1) What information tools & technologies did you used to complete your CyberFair project?
Our school's computer lab has 12 Gateway PC's with internet access, 2 printers and 1 scanner. In our 5th grade classroom we have a Gateway PC with internet access and an Apple Macintosh. The software used for our Web site was Microsoft Explorer, Adobe Photoshop, Microsoft Word and Word Pad. We also used a Kodak DC280 digital camera, JamCam digital cameras, and our personal 35mm cameras. Other tools we used were books and magazines from our school library and homes, and handbooks from local volunteer organizations. We'll be using a projector and laptop to share our Web site at an assembly.
The local people that we interviewed were the most valuable. They knew a lot! It was fun talking with them, and they let us take pictures of them and their things. They shared a lot of information about Uzbek culture that we could not find other places.
2) In what ways did you act as "ambassadors" and spokespersons for your CyberFair project both on-line and in person.
When we first started our project, we wrote an article for our school newsletter telling about our project, asking our school community for their ideas about what makes Uzbekistan special to them. Once we started our project, we had many oral interviews with people at our school, neighbors, and other community members. (We didn't write letters or make many phone calls because those systems are not developed here.) We told them about our project, they were excited.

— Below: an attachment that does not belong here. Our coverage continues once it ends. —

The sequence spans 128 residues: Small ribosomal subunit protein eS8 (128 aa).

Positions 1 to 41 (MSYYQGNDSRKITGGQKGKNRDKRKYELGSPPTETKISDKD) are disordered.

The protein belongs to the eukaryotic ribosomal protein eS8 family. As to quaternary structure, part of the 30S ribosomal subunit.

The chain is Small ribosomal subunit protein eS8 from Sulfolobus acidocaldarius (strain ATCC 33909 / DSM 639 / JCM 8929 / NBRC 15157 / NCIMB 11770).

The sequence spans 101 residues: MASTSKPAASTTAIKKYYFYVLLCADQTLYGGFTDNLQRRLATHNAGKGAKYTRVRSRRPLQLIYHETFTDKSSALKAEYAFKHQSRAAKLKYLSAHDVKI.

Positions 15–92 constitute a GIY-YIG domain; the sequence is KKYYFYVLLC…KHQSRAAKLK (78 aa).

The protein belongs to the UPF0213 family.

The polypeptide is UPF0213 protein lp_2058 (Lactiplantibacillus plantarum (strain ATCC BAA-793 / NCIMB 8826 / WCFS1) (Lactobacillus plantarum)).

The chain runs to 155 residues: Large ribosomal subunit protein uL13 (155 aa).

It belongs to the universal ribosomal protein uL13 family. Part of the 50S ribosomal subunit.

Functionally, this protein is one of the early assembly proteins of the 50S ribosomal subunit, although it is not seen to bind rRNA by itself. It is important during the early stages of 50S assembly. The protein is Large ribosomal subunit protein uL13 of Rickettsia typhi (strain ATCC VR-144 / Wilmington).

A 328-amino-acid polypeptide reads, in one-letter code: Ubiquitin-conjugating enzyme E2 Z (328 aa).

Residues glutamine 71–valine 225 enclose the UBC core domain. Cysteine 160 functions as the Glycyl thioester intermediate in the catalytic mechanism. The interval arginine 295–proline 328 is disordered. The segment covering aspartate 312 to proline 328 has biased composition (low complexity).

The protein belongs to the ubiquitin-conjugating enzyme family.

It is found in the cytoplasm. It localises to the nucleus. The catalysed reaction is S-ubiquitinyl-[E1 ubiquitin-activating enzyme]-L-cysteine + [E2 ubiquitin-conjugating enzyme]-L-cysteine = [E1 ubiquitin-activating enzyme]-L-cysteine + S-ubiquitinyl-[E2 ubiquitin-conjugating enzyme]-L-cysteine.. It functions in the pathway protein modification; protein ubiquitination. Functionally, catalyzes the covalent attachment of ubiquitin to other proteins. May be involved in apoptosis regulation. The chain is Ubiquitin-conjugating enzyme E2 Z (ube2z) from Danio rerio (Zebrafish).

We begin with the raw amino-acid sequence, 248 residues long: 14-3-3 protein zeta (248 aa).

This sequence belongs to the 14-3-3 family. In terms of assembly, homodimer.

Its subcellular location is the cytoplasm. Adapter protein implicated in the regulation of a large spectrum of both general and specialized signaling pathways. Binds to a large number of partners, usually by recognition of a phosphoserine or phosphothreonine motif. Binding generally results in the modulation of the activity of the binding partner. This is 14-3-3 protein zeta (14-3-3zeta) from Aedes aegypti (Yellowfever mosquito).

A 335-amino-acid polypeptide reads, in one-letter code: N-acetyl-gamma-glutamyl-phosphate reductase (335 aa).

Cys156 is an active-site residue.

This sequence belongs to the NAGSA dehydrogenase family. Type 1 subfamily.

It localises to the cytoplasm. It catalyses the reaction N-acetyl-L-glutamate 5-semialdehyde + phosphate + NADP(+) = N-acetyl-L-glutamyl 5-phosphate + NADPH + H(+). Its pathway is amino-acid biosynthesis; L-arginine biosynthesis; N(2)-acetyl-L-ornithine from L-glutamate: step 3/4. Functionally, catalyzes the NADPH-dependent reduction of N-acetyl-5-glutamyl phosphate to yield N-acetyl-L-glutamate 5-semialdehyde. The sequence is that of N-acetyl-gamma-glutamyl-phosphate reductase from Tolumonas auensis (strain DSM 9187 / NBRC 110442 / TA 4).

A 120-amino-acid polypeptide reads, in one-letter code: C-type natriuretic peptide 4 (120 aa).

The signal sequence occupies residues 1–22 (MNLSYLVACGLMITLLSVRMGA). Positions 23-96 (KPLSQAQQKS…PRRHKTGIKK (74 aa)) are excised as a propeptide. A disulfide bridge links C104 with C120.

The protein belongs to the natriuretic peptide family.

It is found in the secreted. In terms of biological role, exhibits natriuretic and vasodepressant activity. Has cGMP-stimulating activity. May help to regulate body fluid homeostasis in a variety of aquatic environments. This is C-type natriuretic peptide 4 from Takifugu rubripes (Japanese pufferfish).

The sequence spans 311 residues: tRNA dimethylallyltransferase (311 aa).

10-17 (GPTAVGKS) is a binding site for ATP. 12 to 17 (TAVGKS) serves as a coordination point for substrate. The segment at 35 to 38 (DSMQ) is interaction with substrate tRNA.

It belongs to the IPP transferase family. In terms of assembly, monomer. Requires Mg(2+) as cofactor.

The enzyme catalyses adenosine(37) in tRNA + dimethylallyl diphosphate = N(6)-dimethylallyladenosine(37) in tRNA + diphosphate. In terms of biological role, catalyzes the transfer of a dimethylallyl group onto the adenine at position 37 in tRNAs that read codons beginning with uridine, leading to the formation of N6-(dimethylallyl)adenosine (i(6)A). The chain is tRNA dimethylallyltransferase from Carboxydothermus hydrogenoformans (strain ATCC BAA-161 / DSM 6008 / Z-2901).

We will be able to share our project most effectively online. We're sharing it with our families and friends, many who live in other parts of the world, and also with our e-pals and other cyber friends. Our class of 11 has family and close friends that we have or will contact in Canada, China, Egypt, England, France, Korea, Indonesia, Israel, India, Italy, Japan, Malaysia, Morocco, Norway, Poland, Russia, South Africa, Thailand, Turkey and in 15 states of the U.S.A. Also, our CyberFair project is linked to our school Web site, so people visiting our school's site can see our project. We're adding our site to the indexes of search pages on the World Wide Web, and we'll continue telling people about it through e-mail.
We are making posters to hang in our school telling about our site so students in other grades will be able to see it and share it with their families and friends, many who live in other countries. We will write another article for our school newsletter after we finished the project, inviting the school community to visit our Web site and telling them about our presentation. We are sharing our project at a school assembly for kids, parents, and people we interviewed. Many people have already looked at our site and are telling others about it.
3) What has been the impact of your project on your community?
The people we interviewed were proud to share their culture. Interviewing them and taking pictures of them and their things strengthened our friendships. This project has also strengthened our school community by working together. We hope that by sharing our CyberFair project at an assembly we will build pride for the Uzbek culture in our school community. This was the first Web site created at T.I.S. using HTML. With this experience, our next step is to developing our school Web site.
This project is uniting our global community by helping us share our experiences living in Uzbekistan with our families and friends who are living in other parts of the world. We've received e-mail messages with positive feedback- people are curious about Uzbekistan.